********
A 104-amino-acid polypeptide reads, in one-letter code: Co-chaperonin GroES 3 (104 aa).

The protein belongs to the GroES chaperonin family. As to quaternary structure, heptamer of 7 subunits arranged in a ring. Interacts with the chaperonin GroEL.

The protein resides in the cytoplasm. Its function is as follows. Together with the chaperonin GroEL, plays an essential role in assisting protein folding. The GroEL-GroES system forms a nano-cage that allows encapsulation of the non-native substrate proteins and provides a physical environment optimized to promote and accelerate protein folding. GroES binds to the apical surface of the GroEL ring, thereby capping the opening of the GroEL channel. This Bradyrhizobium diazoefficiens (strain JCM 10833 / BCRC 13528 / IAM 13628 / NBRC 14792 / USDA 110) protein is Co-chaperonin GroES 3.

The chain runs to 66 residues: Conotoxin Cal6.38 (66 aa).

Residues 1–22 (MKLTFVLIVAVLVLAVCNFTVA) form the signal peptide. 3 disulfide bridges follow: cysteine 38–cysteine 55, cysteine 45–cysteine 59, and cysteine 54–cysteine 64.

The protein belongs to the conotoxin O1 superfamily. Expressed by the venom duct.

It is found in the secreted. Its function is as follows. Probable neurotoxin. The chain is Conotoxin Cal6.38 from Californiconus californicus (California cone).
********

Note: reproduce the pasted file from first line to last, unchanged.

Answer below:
A 104-amino-acid polypeptide reads, in one-letter code: Co-chaperonin GroES 3 (104 aa).

The protein belongs to the GroES chaperonin family. As to quaternary structure, heptamer of 7 subunits arranged in a ring. Interacts with the chaperonin GroEL.

The protein resides in the cytoplasm. Its function is as follows. Together with the chaperonin GroEL, plays an essential role in assisting protein folding. The GroEL-GroES system forms a nano-cage that allows encapsulation of the non-native substrate proteins and provides a physical environment optimized to promote and accelerate protein folding. GroES binds to the apical surface of the GroEL ring, thereby capping the opening of the GroEL channel. This Bradyrhizobium diazoefficiens (strain JCM 10833 / BCRC 13528 / IAM 13628 / NBRC 14792 / USDA 110) protein is Co-chaperonin GroES 3.

The chain runs to 66 residues: Conotoxin Cal6.38 (66 aa).

Residues 1–22 (MKLTFVLIVAVLVLAVCNFTVA) form the signal peptide. 3 disulfide bridges follow: cysteine 38–cysteine 55, cysteine 45–cysteine 59, and cysteine 54–cysteine 64.

The protein belongs to the conotoxin O1 superfamily. Expressed by the venom duct.

It is found in the secreted. Its function is as follows. Probable neurotoxin. The chain is Conotoxin Cal6.38 from Californiconus californicus (California cone).